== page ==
19 June 2024

Behind the scenes at Salisbury Cathedral’s Festival of Flowers

Salisbury Cathedral’s Celebration: A Festival of Flowers begins tomorrow (10th May 2022), and today, over 450 flower arrangers have been preparing around 127 exhibits.

Featuring over 30,000 blooms, the 2022 Flower Festival celebrates a number of themes including the postponed 800th anniversary of the cathedral, the Queen’s Platinum Jubilee, and celebrations of heritage, romance, inclusion and colour.

Take a look behind the scenes here:

The huge festival was designed by Michael Bowyer, the Creative Director of Flowers at Salisbury Cathedral and President of Salisbury Flower Club, Angela Turner, a professional florist who has been arranging and designing for over 25 years, and Pam Lewis, a National Demonstrator who has won gold at Chelsea Flower Show.

Speaking to Love Salisbury Micheal Bowyer said, “Flower festivals have been part of the Cathedral’s activities since they were first inaugurated in the 1970s.

“This festival was meant to happen in 2020 to celebrate the 800th anniversary of the Cathedral but COVID put a stop to that and here we are two years later. We have still kept some of the themes but it’s given us the opportunity to come up with something a bit new and different and really linked to the Queens Platinum Jubilee.”

Micheal Bowyer Creative Director of Flowers at Salisbury Cathedral

Micheal says that a flower festival of this size takes a minimum of two years to create and prepare.

“A lot of the early time is spent working out what we are going to do. It involves a lot of sitting in the cathedral and looking, talking and working things through until you come up with the final designs. Then, you have to ask people to come and help and hope that the number of volunteers you get matches the number of designs you need, and then you have to work out the flower orders for everything you see.”

One of the floral displays on show pays tribute to The Honourable Mary Morrison, a Lady in Waiting to Her Majesty The Queen.

“She is probably the Queen’s longest-standing lady in waiting and she lives near Tisbury so she is very local and is coming in to see the display before driving to the palace to do her duty.”

The displays are also largely inspired by a book by John Parkinson titled ‘Theatricum Botanicum’ which dates back to 1640. The book was discovered by Gill Pelton, a guide at Salisbury Cathedral and the chair of the Salisbury Flower Club, in the Cathedral’s library.

“John Parkinson was the Royal Botanist to Charles I and he was also herbalist and apothecary to James I. He became a very very successful man, and was very keen on plant collecting and plant hunting so he complied this book.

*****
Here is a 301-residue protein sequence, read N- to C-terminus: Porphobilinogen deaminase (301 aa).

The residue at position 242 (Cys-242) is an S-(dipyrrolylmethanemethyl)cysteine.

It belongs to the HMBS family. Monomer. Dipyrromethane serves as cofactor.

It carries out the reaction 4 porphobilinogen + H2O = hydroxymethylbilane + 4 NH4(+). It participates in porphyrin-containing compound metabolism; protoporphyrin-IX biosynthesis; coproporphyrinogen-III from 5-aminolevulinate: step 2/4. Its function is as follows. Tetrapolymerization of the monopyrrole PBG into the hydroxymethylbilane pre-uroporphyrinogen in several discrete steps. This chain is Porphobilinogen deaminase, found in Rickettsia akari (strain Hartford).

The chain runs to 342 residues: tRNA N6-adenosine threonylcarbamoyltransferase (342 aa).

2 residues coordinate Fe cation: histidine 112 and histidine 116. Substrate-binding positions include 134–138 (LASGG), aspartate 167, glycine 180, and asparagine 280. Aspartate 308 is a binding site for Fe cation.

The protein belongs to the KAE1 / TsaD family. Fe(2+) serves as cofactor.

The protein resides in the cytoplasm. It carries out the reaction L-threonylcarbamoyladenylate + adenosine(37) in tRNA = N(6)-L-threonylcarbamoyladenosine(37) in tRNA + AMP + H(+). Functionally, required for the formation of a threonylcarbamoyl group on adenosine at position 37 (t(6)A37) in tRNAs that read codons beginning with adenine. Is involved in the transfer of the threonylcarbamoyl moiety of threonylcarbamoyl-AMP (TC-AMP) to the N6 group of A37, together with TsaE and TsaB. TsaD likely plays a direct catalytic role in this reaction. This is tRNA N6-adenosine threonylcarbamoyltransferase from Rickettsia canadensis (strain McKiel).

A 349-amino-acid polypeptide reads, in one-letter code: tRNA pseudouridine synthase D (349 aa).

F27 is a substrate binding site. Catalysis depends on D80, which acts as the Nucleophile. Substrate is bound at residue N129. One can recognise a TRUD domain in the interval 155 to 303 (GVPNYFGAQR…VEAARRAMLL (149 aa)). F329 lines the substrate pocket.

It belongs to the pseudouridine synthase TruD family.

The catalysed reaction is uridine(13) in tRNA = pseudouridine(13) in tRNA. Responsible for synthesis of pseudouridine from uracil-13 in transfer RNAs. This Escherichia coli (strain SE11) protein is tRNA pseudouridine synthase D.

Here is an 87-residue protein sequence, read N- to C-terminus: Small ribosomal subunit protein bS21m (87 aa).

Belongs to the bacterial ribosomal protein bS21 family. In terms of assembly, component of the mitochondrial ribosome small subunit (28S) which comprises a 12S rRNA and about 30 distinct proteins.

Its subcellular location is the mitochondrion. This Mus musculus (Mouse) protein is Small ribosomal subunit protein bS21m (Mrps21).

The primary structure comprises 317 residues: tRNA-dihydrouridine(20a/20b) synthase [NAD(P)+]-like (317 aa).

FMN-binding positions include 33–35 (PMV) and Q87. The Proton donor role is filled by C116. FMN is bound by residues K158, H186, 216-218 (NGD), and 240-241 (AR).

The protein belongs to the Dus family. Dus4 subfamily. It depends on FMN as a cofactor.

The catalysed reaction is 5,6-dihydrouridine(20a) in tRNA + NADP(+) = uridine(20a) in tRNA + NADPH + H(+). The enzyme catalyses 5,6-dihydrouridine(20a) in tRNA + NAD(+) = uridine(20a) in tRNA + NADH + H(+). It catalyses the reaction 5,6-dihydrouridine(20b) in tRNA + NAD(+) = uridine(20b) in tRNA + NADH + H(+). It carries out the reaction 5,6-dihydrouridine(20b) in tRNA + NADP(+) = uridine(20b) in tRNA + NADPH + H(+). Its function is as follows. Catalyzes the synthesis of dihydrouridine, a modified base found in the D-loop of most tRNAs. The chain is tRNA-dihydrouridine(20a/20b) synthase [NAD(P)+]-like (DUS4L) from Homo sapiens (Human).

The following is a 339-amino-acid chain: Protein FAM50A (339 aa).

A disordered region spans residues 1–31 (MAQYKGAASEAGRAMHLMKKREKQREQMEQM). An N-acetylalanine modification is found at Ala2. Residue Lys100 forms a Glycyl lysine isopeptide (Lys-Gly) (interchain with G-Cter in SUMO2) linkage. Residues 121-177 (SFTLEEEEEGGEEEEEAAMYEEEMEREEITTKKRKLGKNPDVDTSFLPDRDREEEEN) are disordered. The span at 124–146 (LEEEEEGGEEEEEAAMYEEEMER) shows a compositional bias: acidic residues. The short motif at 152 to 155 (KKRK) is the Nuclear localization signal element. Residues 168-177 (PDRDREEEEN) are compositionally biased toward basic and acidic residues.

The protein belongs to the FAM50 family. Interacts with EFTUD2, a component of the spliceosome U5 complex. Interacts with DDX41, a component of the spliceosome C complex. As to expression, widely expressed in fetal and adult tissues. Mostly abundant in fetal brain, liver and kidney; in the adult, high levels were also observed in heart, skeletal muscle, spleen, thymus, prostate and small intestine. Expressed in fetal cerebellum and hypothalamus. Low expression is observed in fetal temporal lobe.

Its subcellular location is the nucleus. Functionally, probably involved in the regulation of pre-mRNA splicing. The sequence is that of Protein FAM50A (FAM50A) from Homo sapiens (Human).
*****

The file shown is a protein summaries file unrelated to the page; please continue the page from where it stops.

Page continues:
“I told Micheal, the floral director, that I had found this fabulous book and I had done one or two talks about it because I find it fascinating. It has inspired some of the exhibits here today and we have brought it out to showcase it and brings the library down here as well,” explained Gill.

Gill Pelton

The exhibits also celebrate the importance of plants in people’s lives, reminding viewers to take care of the environment, plants, and biodiversity around them.

“We have a whole series of things hanging in the cloisters that are all about recycling, repurposing, and giving new use to old items. You’ll find that one of the installations, full of bee-friendly flowers, is all in jam jars, and I mean hundreds of jam jars. You’ll also find things where we have the mechanics of wire netting, which goes right back to the 1950s when the flower movement first started.”

For Micheal, this kind of event is important to the city of Salisbury for two reasons.

“One is the visiting public, we want to give them a truly magical, special experience of coming around the cathedral, this beautiful beautiful building, while it is full of glorious scented flowers.

“There is also another side to it and that’s the 450 people that have put this together. For them, they might be arrangers in their little village church, they get the chance to come and work on something big scale. The festival involves community projects like the hearts which involve people in care homes and day centres.

“For us three as designers it’s a great privilege to be asked to come and design something in this cathedral and for all the flower arrangers, they give all their time and it’s just magical and I hope the public enjoys their visit.”

Tickets for Celebration: A Festival of Flowers are on sale via the Cathedral website.

Written by
Beth Doherty
View all articles
Written by Beth Doherty